U.S. authorities mulling expansion of Uzbekistan investigation to other Eurasian markets, move could cost telco €1.6 billion in damages.
TeliaSonera faces an even bigger headache than the one it is currently experiencing in Eurasia, with U.S. authorities poised to extend their corruption investigation at its Uzbekistan business into other markets in the region, according to a report in the Swedish press on Tuesday.
The Sweden-based telco is already battling extensive problems at its Eurasia business, a business it decided to pull out of earlier this year, but the worst may still lie in front of it, Svenska Dagbladet reported.
The operator revealed that it was being investigated by the U.S. Department of Justice (DoJ) and the Securities and Exchange Commission regarding its alleged corruption at its Uzbekistan business in March 2014.
U.S. authorities are now holding talks about extending that probe into other markets in the region, the Swedish daily claimed, citing sources familiar with the situation.
Such a move could be costly for TeliaSonera. Analysts at Danske Bank believe the likelihood of a hefty fine from the U.S. is high, and now predict the telco could face compensation claims of 15 billion kronor (€1.6 billion), significantly more than its earlier SEK5 billion forecast, Svenska Dagbladet said.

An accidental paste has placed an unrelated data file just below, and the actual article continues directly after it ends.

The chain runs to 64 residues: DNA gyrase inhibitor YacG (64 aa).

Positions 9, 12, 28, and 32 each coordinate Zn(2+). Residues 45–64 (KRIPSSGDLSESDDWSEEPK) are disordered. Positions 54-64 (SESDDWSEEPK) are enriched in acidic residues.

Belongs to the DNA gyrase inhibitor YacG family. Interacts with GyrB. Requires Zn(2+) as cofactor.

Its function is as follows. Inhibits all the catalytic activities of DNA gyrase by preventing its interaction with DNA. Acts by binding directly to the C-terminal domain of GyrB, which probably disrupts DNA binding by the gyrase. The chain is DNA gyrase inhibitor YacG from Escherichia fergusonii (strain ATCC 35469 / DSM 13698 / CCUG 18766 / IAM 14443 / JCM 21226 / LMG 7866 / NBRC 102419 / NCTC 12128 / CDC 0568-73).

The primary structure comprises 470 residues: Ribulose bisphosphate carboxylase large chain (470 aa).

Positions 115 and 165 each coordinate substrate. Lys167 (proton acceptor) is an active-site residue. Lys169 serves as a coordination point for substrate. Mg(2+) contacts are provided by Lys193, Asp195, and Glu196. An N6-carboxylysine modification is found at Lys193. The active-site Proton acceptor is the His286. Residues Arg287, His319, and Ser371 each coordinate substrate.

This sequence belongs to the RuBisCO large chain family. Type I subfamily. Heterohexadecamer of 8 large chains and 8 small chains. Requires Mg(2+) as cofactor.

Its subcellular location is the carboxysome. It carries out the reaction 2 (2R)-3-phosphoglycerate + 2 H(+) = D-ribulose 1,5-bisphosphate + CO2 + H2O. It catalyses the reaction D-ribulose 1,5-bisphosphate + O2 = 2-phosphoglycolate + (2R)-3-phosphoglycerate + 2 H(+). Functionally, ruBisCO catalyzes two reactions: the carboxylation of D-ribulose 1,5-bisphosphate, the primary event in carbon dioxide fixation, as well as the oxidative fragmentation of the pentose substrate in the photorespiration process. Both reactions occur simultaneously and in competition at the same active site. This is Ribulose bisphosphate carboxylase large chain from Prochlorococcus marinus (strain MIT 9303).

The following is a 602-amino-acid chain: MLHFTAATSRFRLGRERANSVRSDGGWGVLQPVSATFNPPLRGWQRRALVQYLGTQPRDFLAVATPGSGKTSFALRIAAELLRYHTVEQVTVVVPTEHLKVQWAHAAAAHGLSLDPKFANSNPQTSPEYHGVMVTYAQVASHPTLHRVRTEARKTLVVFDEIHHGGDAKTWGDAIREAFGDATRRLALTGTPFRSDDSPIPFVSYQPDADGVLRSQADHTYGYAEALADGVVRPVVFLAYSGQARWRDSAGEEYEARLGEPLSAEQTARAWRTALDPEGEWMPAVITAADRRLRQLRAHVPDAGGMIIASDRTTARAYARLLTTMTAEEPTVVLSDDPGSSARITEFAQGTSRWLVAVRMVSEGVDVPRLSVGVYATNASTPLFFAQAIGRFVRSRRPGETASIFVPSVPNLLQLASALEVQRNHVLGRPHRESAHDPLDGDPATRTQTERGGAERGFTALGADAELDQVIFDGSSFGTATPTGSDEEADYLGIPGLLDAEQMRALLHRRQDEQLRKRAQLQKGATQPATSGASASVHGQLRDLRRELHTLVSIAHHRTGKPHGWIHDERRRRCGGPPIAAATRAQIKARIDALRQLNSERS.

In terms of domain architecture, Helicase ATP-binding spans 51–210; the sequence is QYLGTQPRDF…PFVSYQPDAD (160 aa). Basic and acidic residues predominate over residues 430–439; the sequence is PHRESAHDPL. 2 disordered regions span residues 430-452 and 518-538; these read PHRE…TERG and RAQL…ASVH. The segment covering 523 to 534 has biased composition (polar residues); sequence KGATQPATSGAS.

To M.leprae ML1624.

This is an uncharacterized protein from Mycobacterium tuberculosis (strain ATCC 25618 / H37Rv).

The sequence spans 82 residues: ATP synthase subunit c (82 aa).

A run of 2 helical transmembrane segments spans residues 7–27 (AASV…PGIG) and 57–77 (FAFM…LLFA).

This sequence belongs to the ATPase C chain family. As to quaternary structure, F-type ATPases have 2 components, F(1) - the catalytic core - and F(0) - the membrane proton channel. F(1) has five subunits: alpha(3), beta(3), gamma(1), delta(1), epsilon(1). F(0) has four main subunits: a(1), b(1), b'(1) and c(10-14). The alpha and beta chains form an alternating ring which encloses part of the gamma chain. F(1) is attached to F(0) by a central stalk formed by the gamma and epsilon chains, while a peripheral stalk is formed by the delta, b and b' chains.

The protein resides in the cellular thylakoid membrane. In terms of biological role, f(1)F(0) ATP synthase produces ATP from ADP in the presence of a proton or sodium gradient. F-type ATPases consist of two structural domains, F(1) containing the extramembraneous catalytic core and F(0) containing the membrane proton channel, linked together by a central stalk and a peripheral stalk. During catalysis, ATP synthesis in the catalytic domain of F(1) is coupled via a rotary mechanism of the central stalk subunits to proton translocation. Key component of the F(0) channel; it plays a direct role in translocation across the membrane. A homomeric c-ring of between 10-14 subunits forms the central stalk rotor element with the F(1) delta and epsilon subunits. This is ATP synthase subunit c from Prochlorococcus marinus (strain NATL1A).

The paper’s sources said the extended U.S. investigation would focus primarily on TeliaSonera’s activities in Kazakhstan and Azerbaijan, but that Nepal is also an area of interest for the DoJ.
TeliaSonera declined to comment on the possibility of markets other than Uzbekistan being drawn into the investigation.
TeliaSonera is not the only major telco linked with dodgy dealings in Uzbekistan.
Nordic neighbour Telenor has had its conduct in the market called into question as a result of its 33% stake in Russia’s Vimpelcom, which operates there. Its activities in Uzbekistan are being investigated by U.S. and Dutch authorities, and it has lost a number of top executives as a result.
Vimpelcom made a $900 million provision in relation to the Uzbekistan investigation in its third quarter results, and admitted that it has no clear idea what the final cost of the probe will be.
Russia’s MTS – which returned to the Uzbek market in late 2014 after a two-year hiatus triggered by accusations of financial irregularities and a subsequent bankruptcy filing – is also implicated in the ongoing investigation.
The telcos have all had dealings with Takilant, a Gibraltar-based company associated with Gulnara Karimova, daughter of Uzbekistan president Islam Karimov, filing – is also implicated in the ongoing investigation.